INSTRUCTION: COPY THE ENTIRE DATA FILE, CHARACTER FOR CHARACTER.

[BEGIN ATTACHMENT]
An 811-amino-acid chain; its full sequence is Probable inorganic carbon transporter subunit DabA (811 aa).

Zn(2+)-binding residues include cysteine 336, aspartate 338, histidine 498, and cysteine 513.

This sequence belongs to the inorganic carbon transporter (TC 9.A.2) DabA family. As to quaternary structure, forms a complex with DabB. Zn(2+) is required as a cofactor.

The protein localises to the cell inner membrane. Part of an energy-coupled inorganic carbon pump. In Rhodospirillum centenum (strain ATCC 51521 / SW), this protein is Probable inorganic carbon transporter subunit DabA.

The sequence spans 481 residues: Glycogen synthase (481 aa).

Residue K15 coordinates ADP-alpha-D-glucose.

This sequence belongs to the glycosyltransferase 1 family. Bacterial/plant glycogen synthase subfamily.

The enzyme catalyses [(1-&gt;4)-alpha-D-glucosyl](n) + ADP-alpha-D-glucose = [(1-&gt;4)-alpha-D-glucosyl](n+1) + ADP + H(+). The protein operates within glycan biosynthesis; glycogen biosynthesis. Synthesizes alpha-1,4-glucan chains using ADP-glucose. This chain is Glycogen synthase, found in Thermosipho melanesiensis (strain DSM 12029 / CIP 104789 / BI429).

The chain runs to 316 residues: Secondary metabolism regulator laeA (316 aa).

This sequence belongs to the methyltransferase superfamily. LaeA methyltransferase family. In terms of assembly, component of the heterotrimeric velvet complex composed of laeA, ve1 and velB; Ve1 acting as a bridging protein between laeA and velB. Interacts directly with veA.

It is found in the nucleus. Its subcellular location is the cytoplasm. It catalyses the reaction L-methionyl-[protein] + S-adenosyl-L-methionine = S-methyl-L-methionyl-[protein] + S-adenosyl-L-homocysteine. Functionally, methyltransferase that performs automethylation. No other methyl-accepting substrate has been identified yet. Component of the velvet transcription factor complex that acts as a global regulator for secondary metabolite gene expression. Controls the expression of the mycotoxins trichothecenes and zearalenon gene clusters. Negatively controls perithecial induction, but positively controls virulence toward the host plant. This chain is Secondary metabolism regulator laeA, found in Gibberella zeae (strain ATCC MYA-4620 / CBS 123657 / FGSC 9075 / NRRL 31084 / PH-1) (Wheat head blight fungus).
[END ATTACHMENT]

An 811-amino-acid chain; its full sequence is Probable inorganic carbon transporter subunit DabA (811 aa).

Zn(2+)-binding residues include cysteine 336, aspartate 338, histidine 498, and cysteine 513.

This sequence belongs to the inorganic carbon transporter (TC 9.A.2) DabA family. As to quaternary structure, forms a complex with DabB. Zn(2+) is required as a cofactor.

The protein localises to the cell inner membrane. Part of an energy-coupled inorganic carbon pump. In Rhodospirillum centenum (strain ATCC 51521 / SW), this protein is Probable inorganic carbon transporter subunit DabA.

The sequence spans 481 residues: Glycogen synthase (481 aa).

Residue K15 coordinates ADP-alpha-D-glucose.

This sequence belongs to the glycosyltransferase 1 family. Bacterial/plant glycogen synthase subfamily.

The enzyme catalyses [(1-&gt;4)-alpha-D-glucosyl](n) + ADP-alpha-D-glucose = [(1-&gt;4)-alpha-D-glucosyl](n+1) + ADP + H(+). The protein operates within glycan biosynthesis; glycogen biosynthesis. Synthesizes alpha-1,4-glucan chains using ADP-glucose. This chain is Glycogen synthase, found in Thermosipho melanesiensis (strain DSM 12029 / CIP 104789 / BI429).

The chain runs to 316 residues: Secondary metabolism regulator laeA (316 aa).

This sequence belongs to the methyltransferase superfamily. LaeA methyltransferase family. In terms of assembly, component of the heterotrimeric velvet complex composed of laeA, ve1 and velB; Ve1 acting as a bridging protein between laeA and velB. Interacts directly with veA.

It is found in the nucleus. Its subcellular location is the cytoplasm. It catalyses the reaction L-methionyl-[protein] + S-adenosyl-L-methionine = S-methyl-L-methionyl-[protein] + S-adenosyl-L-homocysteine. Functionally, methyltransferase that performs automethylation. No other methyl-accepting substrate has been identified yet. Component of the velvet transcription factor complex that acts as a global regulator for secondary metabolite gene expression. Controls the expression of the mycotoxins trichothecenes and zearalenon gene clusters. Negatively controls perithecial induction, but positively controls virulence toward the host plant. This chain is Secondary metabolism regulator laeA, found in Gibberella zeae (strain ATCC MYA-4620 / CBS 123657 / FGSC 9075 / NRRL 31084 / PH-1) (Wheat head blight fungus).